- the chicken was unfortunately not part of the tasting menu, so I choose another seafood dish for my main course – blue lobster served with its jus and cream of spinach. The lobster has good texture; the spinach’s cream enhanced the flavor. The mushrooms served as side dish was not too bad either. Overally, very good

- the cheese selection is good as expected (supplied by Bernard Antony) except the comte with slightly not matured – served 6 months later will be better. For the rests, I had: Abbaye de Citeaux (very good - mild and soft to the palate), Brie de Mieux (creamy with distinct smell) and Saint Nectaire (also good).

- pre-desserts and petit fours. Similar to Alain Ducasse’s, there are many sweets served before and after the desserts such as: a box of chocolate truffles, marmalade macarons, almond coated sorbet etc.

- I had 3 small desserts served together in one plate: custard tart, cherry black forest and verbena ice cream – they are fine, but not outstanding

I admitted that almost all the dishes here is beautifully presented, very artistic plating; but I don’t find the result in my mouth to very good. Consistency was one of the issue I suppose – not sure since chef Piege is not in the kitchen that day; nevertheless the langoustine and lobster are good enough for me to give the food here: 94/100 (a high 2 1/2* star, 1 pt above my meal in Le Bristol)

The wine selection here is good, the presentation of the list is not intimidating (not “bible” wine list). The head sommelier, David Biraud, only oversaw his junior staff – most of the time, the young sommelier served the guests. This time I drank a glass of 2004 Dagueneau Blanc Fume de Pouilly - This sauvignon blanc from Loire Valley is rich with some lemon zest and white flowers. It has a long and riveting finish. Another one would be a glass of Chateau de Chamirey Mercurey Blanc - medium acidity with long and elegant finishes as well as well-balanced with fruity aromatic, especially citrus. A lovely wine to enjoy with my lobster dish

Service/Decoration (91/93)

Like any other establishments located in the hotel, most of the staffs speak good English – so communication was not an issue here. The waiters often are not around the guests, so sometimes a little bit difficult when you would like to ask something, but the service is still friendly and attentive. It’s just the flow is not as smooth as the one I found in other places. The décor, as most people already knew, is palace-like aka luxurious. It’s dominated by colored marble and gilt chandeliers. The table is quite big and comfortable, the distance between tables is also quite far – a very nice place to enjoy and pamper yourself. The overall experience for my lunch here is 92.5/100 (a low 2 ½ star). There are still many aspects where the restaurants could grow, so I think Michelin get it right by giving this place 2-star so far. With this, I conclude my reports from my Euro trip at the end of Spring this year. Here is the link for the pictures:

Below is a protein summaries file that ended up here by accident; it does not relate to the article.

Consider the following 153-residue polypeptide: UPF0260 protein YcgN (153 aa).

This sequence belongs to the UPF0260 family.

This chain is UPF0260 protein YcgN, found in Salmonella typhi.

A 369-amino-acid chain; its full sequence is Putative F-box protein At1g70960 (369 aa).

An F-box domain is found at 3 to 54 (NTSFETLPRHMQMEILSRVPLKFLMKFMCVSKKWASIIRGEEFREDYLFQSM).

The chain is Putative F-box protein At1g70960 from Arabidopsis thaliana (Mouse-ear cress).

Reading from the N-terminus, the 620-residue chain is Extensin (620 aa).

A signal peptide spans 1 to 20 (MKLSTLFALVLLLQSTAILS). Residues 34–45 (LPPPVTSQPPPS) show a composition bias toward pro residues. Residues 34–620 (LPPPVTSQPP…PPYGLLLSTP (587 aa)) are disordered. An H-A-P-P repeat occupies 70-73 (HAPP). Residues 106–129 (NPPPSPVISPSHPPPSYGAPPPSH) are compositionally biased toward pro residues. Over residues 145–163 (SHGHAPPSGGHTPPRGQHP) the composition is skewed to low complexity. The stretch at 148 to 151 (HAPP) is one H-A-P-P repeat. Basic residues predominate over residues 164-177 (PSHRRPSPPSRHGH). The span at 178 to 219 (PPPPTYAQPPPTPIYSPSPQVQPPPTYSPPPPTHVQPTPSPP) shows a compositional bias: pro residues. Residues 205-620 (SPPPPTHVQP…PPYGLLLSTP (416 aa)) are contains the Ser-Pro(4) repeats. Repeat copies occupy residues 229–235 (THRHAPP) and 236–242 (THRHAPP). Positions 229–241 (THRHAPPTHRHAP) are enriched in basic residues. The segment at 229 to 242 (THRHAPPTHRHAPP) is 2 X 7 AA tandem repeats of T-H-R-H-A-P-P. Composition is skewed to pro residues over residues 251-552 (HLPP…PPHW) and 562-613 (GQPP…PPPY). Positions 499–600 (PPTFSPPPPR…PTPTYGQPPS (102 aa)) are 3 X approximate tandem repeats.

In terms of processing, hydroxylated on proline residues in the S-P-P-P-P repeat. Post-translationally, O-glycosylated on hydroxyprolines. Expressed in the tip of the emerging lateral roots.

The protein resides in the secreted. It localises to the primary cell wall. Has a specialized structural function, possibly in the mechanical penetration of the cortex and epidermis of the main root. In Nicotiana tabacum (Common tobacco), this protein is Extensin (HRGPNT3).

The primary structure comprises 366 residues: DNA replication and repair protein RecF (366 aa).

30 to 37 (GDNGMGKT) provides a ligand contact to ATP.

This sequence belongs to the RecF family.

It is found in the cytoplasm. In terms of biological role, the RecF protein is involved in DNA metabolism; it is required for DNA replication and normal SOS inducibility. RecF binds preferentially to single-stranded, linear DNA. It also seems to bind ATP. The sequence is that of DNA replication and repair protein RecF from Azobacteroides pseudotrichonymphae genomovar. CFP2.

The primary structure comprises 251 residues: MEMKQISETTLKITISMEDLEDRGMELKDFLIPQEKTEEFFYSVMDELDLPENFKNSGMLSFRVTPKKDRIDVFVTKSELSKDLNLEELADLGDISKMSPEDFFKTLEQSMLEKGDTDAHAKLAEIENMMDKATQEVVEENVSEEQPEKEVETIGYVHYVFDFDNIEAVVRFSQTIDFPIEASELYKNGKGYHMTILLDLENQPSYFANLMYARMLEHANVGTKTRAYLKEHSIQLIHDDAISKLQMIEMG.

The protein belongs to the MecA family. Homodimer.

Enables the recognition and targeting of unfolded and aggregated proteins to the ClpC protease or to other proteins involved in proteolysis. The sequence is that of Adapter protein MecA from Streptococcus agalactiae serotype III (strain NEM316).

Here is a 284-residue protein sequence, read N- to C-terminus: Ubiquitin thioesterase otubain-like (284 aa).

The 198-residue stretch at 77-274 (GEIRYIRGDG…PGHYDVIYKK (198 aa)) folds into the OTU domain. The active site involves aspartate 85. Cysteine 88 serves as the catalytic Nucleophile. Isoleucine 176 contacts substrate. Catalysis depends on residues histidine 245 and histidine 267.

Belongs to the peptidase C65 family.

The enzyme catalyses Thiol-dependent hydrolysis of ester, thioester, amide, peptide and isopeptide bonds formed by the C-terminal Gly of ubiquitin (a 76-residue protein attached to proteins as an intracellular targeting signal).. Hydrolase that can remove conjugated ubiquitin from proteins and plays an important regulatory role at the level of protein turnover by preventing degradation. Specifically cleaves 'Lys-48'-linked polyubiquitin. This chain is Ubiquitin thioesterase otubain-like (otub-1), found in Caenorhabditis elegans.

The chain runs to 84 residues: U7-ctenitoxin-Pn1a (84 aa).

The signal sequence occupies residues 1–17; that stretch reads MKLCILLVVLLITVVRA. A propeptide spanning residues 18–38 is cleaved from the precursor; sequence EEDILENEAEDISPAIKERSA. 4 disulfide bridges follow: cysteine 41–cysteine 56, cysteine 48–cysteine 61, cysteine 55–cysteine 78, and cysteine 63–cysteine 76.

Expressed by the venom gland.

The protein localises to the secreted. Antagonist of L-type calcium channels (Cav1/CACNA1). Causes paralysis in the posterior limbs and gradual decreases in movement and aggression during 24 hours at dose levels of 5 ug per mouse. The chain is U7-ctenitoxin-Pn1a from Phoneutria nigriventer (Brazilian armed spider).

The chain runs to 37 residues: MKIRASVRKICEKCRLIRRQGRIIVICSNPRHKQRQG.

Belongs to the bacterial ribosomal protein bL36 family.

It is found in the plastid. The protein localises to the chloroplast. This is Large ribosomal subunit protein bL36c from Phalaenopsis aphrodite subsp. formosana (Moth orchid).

les ambassadeurs summer 07

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Some comparisons

ADPA vs Les Ambassadeurs (LA)

Since Jean-Francois Piege is the former chef of Plaza Athenee restaurant, I simply could not help but to compare between the two. The way I see this place (some of you may not agree), Les Ambassadeurs is like “mini” Alain Ducasse Paris. In what sense? Pretty much in almost every aspect.

The décor – well, the basic idea is they want to make it as luxurious as possible to give the impression that it’s very expensive. The painting along the ceiling and the top part of the wall are beautiful, but ADPA has much better chandeliers and bigger tables. Even the way the menu is presented, LA also uses a holder, but simpler – the Ducasse version is more convenient (also I like the sliding “bar stool” to put my camera or bag for the ladies). Service wise – monsieur Courtiade’s brigade (ADPA) is more professional; they walk around effortlessly without overwhelming the guests. At any time during your meal, you will hardly find any difficulties to approach any of them and they’re all very knowledgeable as well as helpful.

Food wise – being the apprentice of Alain Ducasse, it should come as no surprise that we can still find the influence of his master in chef Piege’s cooking. The langoustine caviar is probably the most obvious one – the bouillon’s taste is similar, then the idea of using prawn and caviar (as the “only” ingredients) to create the dish. If not mistaken, LA also has “homard au coco/curry”, so does ADPA even though the presentation and the way they’re cooked could be slightly different, but the idea is that they’re quite similar and so far I find that ADPA execute them better while the plating are about equal. Wine – both places serve extensive selection, but again ADPA has more selections.